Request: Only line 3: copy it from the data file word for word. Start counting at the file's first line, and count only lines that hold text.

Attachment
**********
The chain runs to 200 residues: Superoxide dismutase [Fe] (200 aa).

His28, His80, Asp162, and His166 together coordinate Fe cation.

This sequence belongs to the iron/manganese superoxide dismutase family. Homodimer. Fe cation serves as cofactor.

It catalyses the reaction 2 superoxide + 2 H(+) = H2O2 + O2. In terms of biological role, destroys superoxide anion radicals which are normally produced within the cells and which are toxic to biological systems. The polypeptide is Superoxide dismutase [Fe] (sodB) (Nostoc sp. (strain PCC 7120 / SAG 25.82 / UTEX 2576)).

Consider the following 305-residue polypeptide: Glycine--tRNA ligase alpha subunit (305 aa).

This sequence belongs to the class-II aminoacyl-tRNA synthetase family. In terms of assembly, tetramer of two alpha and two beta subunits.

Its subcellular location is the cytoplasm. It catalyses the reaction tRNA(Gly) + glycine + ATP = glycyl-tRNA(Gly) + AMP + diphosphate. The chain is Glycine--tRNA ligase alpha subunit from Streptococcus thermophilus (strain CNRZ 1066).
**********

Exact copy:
This sequence belongs to the iron/manganese superoxide dismutase family. Homodimer. Fe cation serves as cofactor.